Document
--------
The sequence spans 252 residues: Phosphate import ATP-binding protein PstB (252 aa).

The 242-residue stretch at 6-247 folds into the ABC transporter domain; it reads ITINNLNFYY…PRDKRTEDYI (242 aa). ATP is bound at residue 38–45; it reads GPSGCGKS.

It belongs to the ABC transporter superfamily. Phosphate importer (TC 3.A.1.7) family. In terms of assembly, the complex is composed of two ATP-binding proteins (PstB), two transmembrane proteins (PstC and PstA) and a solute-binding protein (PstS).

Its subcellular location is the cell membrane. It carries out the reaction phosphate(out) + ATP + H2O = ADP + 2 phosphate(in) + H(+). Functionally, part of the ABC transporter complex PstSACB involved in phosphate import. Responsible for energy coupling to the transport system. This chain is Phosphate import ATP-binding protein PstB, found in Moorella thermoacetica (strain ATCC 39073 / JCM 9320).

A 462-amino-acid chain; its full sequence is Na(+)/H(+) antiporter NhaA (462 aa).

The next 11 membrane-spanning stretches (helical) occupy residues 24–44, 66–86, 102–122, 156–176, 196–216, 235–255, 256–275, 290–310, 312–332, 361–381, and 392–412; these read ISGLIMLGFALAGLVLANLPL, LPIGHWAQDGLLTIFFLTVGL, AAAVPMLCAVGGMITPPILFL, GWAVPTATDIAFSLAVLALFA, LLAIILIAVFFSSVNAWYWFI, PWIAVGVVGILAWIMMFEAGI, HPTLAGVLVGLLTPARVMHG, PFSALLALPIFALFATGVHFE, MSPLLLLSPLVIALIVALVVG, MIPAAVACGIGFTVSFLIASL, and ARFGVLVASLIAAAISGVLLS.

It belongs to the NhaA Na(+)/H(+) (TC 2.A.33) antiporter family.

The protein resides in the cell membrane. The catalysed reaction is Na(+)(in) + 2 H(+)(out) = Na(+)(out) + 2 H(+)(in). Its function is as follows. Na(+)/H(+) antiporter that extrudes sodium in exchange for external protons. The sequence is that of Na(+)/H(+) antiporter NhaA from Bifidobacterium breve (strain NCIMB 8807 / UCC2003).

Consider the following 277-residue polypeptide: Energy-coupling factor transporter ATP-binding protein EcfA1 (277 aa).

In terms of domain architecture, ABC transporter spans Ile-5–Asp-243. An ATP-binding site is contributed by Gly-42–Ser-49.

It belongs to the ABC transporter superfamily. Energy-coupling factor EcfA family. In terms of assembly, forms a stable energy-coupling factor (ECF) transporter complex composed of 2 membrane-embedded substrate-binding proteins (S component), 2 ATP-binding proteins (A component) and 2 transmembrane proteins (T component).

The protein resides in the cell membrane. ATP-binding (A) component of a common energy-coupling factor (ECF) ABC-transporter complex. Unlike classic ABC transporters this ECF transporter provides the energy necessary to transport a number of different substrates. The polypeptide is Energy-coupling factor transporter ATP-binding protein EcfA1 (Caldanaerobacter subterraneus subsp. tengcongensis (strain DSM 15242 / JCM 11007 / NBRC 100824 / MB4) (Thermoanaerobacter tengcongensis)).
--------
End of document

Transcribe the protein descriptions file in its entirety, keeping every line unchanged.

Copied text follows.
The sequence spans 252 residues: Phosphate import ATP-binding protein PstB (252 aa).

The 242-residue stretch at 6-247 folds into the ABC transporter domain; it reads ITINNLNFYY…PRDKRTEDYI (242 aa). ATP is bound at residue 38–45; it reads GPSGCGKS.

It belongs to the ABC transporter superfamily. Phosphate importer (TC 3.A.1.7) family. In terms of assembly, the complex is composed of two ATP-binding proteins (PstB), two transmembrane proteins (PstC and PstA) and a solute-binding protein (PstS).

Its subcellular location is the cell membrane. It carries out the reaction phosphate(out) + ATP + H2O = ADP + 2 phosphate(in) + H(+). Functionally, part of the ABC transporter complex PstSACB involved in phosphate import. Responsible for energy coupling to the transport system. This chain is Phosphate import ATP-binding protein PstB, found in Moorella thermoacetica (strain ATCC 39073 / JCM 9320).

A 462-amino-acid chain; its full sequence is Na(+)/H(+) antiporter NhaA (462 aa).

The next 11 membrane-spanning stretches (helical) occupy residues 24–44, 66–86, 102–122, 156–176, 196–216, 235–255, 256–275, 290–310, 312–332, 361–381, and 392–412; these read ISGLIMLGFALAGLVLANLPL, LPIGHWAQDGLLTIFFLTVGL, AAAVPMLCAVGGMITPPILFL, GWAVPTATDIAFSLAVLALFA, LLAIILIAVFFSSVNAWYWFI, PWIAVGVVGILAWIMMFEAGI, HPTLAGVLVGLLTPARVMHG, PFSALLALPIFALFATGVHFE, MSPLLLLSPLVIALIVALVVG, MIPAAVACGIGFTVSFLIASL, and ARFGVLVASLIAAAISGVLLS.

It belongs to the NhaA Na(+)/H(+) (TC 2.A.33) antiporter family.

The protein resides in the cell membrane. The catalysed reaction is Na(+)(in) + 2 H(+)(out) = Na(+)(out) + 2 H(+)(in). Its function is as follows. Na(+)/H(+) antiporter that extrudes sodium in exchange for external protons. The sequence is that of Na(+)/H(+) antiporter NhaA from Bifidobacterium breve (strain NCIMB 8807 / UCC2003).

Consider the following 277-residue polypeptide: Energy-coupling factor transporter ATP-binding protein EcfA1 (277 aa).

In terms of domain architecture, ABC transporter spans Ile-5–Asp-243. An ATP-binding site is contributed by Gly-42–Ser-49.

It belongs to the ABC transporter superfamily. Energy-coupling factor EcfA family. In terms of assembly, forms a stable energy-coupling factor (ECF) transporter complex composed of 2 membrane-embedded substrate-binding proteins (S component), 2 ATP-binding proteins (A component) and 2 transmembrane proteins (T component).

The protein resides in the cell membrane. ATP-binding (A) component of a common energy-coupling factor (ECF) ABC-transporter complex. Unlike classic ABC transporters this ECF transporter provides the energy necessary to transport a number of different substrates. The polypeptide is Energy-coupling factor transporter ATP-binding protein EcfA1 (Caldanaerobacter subterraneus subsp. tengcongensis (strain DSM 15242 / JCM 11007 / NBRC 100824 / MB4) (Thermoanaerobacter tengcongensis)).